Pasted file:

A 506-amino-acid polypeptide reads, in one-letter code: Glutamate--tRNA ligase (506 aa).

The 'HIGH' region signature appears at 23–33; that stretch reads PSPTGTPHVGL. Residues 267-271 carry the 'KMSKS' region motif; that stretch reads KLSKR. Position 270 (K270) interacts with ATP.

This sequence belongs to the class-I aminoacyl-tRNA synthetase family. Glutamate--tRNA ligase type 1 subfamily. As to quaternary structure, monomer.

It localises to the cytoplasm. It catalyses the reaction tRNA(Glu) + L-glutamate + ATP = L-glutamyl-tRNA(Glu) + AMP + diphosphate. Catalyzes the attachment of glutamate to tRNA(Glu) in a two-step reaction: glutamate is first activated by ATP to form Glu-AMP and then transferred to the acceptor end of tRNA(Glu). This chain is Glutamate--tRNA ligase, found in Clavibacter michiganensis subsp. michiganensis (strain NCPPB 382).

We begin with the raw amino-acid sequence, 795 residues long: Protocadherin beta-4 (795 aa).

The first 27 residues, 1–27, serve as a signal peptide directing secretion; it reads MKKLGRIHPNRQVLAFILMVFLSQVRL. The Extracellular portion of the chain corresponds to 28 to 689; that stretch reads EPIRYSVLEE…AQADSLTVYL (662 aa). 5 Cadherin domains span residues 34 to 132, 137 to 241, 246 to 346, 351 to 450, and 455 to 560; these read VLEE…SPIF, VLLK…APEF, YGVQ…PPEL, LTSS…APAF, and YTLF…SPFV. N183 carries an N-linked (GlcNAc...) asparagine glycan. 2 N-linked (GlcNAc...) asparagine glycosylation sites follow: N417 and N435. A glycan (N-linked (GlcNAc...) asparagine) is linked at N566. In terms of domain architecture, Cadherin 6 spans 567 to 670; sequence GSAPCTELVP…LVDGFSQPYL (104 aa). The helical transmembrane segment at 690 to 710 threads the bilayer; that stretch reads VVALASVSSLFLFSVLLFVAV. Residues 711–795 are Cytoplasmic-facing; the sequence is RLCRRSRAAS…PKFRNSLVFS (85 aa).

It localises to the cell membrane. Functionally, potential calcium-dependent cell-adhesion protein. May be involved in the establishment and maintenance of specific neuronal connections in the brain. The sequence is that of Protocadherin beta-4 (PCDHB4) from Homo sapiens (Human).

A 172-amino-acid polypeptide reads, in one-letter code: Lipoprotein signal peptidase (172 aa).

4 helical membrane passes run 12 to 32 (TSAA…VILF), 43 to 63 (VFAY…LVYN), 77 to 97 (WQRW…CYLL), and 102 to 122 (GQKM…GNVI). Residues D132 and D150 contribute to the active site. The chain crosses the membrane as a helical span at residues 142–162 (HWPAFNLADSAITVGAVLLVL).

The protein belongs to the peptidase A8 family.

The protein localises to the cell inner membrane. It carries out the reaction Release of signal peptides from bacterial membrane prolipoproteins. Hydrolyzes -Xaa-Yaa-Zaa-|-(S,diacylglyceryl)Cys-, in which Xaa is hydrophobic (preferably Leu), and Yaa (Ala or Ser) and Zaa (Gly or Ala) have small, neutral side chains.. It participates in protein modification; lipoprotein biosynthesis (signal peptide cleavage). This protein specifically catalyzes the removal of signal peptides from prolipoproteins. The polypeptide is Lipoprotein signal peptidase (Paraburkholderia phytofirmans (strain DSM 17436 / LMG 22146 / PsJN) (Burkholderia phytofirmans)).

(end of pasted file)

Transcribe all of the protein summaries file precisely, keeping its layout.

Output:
A 506-amino-acid polypeptide reads, in one-letter code: Glutamate--tRNA ligase (506 aa).

The 'HIGH' region signature appears at 23–33; that stretch reads PSPTGTPHVGL. Residues 267-271 carry the 'KMSKS' region motif; that stretch reads KLSKR. Position 270 (K270) interacts with ATP.

This sequence belongs to the class-I aminoacyl-tRNA synthetase family. Glutamate--tRNA ligase type 1 subfamily. As to quaternary structure, monomer.

It localises to the cytoplasm. It catalyses the reaction tRNA(Glu) + L-glutamate + ATP = L-glutamyl-tRNA(Glu) + AMP + diphosphate. Catalyzes the attachment of glutamate to tRNA(Glu) in a two-step reaction: glutamate is first activated by ATP to form Glu-AMP and then transferred to the acceptor end of tRNA(Glu). This chain is Glutamate--tRNA ligase, found in Clavibacter michiganensis subsp. michiganensis (strain NCPPB 382).

We begin with the raw amino-acid sequence, 795 residues long: Protocadherin beta-4 (795 aa).

The first 27 residues, 1–27, serve as a signal peptide directing secretion; it reads MKKLGRIHPNRQVLAFILMVFLSQVRL. The Extracellular portion of the chain corresponds to 28 to 689; that stretch reads EPIRYSVLEE…AQADSLTVYL (662 aa). 5 Cadherin domains span residues 34 to 132, 137 to 241, 246 to 346, 351 to 450, and 455 to 560; these read VLEE…SPIF, VLLK…APEF, YGVQ…PPEL, LTSS…APAF, and YTLF…SPFV. N183 carries an N-linked (GlcNAc...) asparagine glycan. 2 N-linked (GlcNAc...) asparagine glycosylation sites follow: N417 and N435. A glycan (N-linked (GlcNAc...) asparagine) is linked at N566. In terms of domain architecture, Cadherin 6 spans 567 to 670; sequence GSAPCTELVP…LVDGFSQPYL (104 aa). The helical transmembrane segment at 690 to 710 threads the bilayer; that stretch reads VVALASVSSLFLFSVLLFVAV. Residues 711–795 are Cytoplasmic-facing; the sequence is RLCRRSRAAS…PKFRNSLVFS (85 aa).

It localises to the cell membrane. Functionally, potential calcium-dependent cell-adhesion protein. May be involved in the establishment and maintenance of specific neuronal connections in the brain. The sequence is that of Protocadherin beta-4 (PCDHB4) from Homo sapiens (Human).

A 172-amino-acid polypeptide reads, in one-letter code: Lipoprotein signal peptidase (172 aa).

4 helical membrane passes run 12 to 32 (TSAA…VILF), 43 to 63 (VFAY…LVYN), 77 to 97 (WQRW…CYLL), and 102 to 122 (GQKM…GNVI). Residues D132 and D150 contribute to the active site. The chain crosses the membrane as a helical span at residues 142–162 (HWPAFNLADSAITVGAVLLVL).

The protein belongs to the peptidase A8 family.

The protein localises to the cell inner membrane. It carries out the reaction Release of signal peptides from bacterial membrane prolipoproteins. Hydrolyzes -Xaa-Yaa-Zaa-|-(S,diacylglyceryl)Cys-, in which Xaa is hydrophobic (preferably Leu), and Yaa (Ala or Ser) and Zaa (Gly or Ala) have small, neutral side chains.. It participates in protein modification; lipoprotein biosynthesis (signal peptide cleavage). This protein specifically catalyzes the removal of signal peptides from prolipoproteins. The polypeptide is Lipoprotein signal peptidase (Paraburkholderia phytofirmans (strain DSM 17436 / LMG 22146 / PsJN) (Burkholderia phytofirmans)).